Expanding electricity access is an essential first step for improving education, healthcare, and local economies. The Nigerian NGO RA 365 is using the tools developed by Omdena collaborators to prioritize locations for their innovative renewable energy microgrids. This data has also been shared with Nigeria’s Renewable Energy Agency (REA), a major funding source for rural electrification projects. Insights from this project will enable data-driven investments and policies with the potential to impact the lives of millions in Nigeria. The tools and solutions are reproducible and can be leveraged in other high energy poverty regions around the world.
2. Reducing Hunger with Crop Classification
|Project Partner||UN World Food Programme (WFP)|
|Project Goal||Address food scarcity and hunger in Nepal with data driven insights on the location and growth of food staples such as rice and wheat.|
|Results||Developed a ML model to analyze publicly available satellite images, classify crops, and discern the demarcations between individual crop fields, with an accuracy reaching 99%. Insights from the process were aggregated into a guide for data scientists using satellite imagery data for agricultural applications.|
|Approach||Omdena’s data scientists enhanced low resolution open source satellite imagery, and then used neural networks on images from multiple spectral bands to identify rice and wheat crop fields with an accuracy approaching 99%.|
The project collaborators sourced publicly available images of Nepal from the European Space Agency’s Copernicus Sentinel-2 satellite, which provides 27,000 labeled and geo-referenced images, covering 13 spectral bands. The Omdena team first enhanced the Sentinel 2’s relatively low resolutions images by combining two super resolution techniques – Deep Image Prior and Decrappify. They then created an image classification model that used ResNet like deep learning neural network architecture and multispectral images for classification results with an overall accuracy of 98.69%. Additional training and data augmentation using mixup increased results to 99% accuracy.
This data provides a direct window into an essential part of the economic lives of many of the world’s rural poor. Accurate information on the location and size of the multiple small rice and wheat fields across Nepal can help the WFP improve resource allocation, accelerate the growth of staple foods, and reduce hunger in Nepal. In addition, Omdena’s guide to using satellite imagery in agricultural applications is useful for data scientists worldwide.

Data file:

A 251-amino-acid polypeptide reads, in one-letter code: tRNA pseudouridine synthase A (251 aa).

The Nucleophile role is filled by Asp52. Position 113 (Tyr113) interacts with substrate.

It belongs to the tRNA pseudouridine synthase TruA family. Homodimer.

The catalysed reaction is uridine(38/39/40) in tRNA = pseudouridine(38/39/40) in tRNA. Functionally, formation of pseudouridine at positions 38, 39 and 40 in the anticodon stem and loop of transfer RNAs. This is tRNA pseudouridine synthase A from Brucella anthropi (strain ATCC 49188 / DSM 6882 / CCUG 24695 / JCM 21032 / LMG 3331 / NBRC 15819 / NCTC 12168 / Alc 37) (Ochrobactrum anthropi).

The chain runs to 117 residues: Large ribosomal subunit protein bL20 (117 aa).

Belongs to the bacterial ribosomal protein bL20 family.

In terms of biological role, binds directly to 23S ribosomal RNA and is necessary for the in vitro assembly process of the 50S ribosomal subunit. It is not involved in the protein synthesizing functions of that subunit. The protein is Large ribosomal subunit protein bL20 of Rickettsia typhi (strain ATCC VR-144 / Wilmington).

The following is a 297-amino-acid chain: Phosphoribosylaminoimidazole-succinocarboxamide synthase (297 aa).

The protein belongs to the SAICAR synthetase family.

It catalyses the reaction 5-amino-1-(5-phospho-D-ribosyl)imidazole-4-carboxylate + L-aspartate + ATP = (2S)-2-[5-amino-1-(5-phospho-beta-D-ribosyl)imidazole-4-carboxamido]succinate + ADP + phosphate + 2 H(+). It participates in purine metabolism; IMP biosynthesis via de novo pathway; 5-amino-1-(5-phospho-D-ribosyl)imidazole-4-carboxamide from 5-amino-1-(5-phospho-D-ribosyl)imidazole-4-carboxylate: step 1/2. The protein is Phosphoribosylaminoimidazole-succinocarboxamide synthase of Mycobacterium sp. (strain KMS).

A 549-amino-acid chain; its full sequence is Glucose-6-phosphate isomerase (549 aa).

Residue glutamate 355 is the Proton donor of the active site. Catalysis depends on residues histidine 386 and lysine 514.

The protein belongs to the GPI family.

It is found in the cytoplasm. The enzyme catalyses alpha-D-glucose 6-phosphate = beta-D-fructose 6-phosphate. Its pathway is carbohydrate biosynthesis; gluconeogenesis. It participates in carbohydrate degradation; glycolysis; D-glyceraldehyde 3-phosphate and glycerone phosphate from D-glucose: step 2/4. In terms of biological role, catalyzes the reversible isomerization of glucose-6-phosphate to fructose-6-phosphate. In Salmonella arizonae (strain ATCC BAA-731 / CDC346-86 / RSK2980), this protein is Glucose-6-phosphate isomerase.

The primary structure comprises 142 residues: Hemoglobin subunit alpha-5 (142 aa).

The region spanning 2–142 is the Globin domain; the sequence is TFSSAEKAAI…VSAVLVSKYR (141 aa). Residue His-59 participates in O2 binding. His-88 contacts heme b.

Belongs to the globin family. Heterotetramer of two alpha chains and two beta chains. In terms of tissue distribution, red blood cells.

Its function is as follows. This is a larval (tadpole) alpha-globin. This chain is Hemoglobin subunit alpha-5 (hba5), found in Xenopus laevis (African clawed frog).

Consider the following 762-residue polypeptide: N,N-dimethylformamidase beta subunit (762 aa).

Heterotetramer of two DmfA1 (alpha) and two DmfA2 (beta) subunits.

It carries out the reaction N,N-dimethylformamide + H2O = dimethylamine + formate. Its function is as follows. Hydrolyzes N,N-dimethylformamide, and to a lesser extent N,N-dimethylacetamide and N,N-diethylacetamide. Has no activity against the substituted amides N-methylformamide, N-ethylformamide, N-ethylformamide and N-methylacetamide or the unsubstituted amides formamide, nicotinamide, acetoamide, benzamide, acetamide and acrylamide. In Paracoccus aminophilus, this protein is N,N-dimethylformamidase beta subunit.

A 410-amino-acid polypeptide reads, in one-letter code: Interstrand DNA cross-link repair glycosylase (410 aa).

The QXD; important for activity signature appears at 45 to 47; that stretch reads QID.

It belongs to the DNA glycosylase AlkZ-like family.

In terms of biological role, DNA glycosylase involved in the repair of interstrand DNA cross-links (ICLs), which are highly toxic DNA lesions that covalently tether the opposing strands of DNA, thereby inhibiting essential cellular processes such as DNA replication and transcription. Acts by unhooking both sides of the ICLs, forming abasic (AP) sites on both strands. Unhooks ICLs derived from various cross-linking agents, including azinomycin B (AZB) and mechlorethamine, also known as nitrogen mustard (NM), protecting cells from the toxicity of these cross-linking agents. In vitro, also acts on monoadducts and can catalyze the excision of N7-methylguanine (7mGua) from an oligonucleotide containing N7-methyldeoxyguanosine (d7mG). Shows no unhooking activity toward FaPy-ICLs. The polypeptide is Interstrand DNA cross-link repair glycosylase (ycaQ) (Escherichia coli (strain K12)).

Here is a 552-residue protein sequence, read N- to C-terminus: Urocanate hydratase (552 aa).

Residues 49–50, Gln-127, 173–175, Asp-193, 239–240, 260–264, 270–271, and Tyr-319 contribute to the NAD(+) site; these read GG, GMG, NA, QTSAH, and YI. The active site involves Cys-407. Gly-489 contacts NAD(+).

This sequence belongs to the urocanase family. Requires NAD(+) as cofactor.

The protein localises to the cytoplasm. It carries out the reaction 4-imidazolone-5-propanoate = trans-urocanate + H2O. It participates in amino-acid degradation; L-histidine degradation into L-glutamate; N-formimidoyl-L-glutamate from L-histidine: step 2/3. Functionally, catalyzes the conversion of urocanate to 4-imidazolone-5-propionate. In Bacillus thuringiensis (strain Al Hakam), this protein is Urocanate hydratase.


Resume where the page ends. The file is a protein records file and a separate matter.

3. Improving Disaster Response
|Project Partner||ImpactHub Istanbul|
|Project Goal||Identify solutions to help mitigate disaster in earthquake prone Istanbul.|
|Results||Omdena team members zeroed in on the challenge of reuniting families in the aftermath of an earthquake by helping individuals identify the safest and shortest routes through a damaged city. They developed a prototype tool to map routes between two points that optimize for safety, as well as distance. Users can identify routes on a single case basis, or search for routes between multiple addresses in bulk.|
|Approach||Correlating “safety” with areas of low building density as well as wide roads and streets, Omdena’s data scientists combined data from satellite images and street maps, using image segmentation models, raster and vector maps, and other tools to identify the shortest and “safest” path from one part of Istanbul to another.|
Team members focused on one region – Istanbul’s Fatih District – to test their approach. For the first phase, Omdena’s data scientists used satellite images of Istanbul, ML image segmentation models, and tools such as mapbox to identify street and building data, including the distance between buildings, and the width of the streets. This produced a rasterized heatmap indicating safety or risk based on building density. Next, they calculated the shortest and safest routes based on vector maps and data from Open Street Map. Finally, Omdena collaborators combined the two outputs, encoding the risk value from the heatmap into the street graph. The final result allows a user to find the shortest and safest path from one place to another – one that favors open areas and wide streets and roads.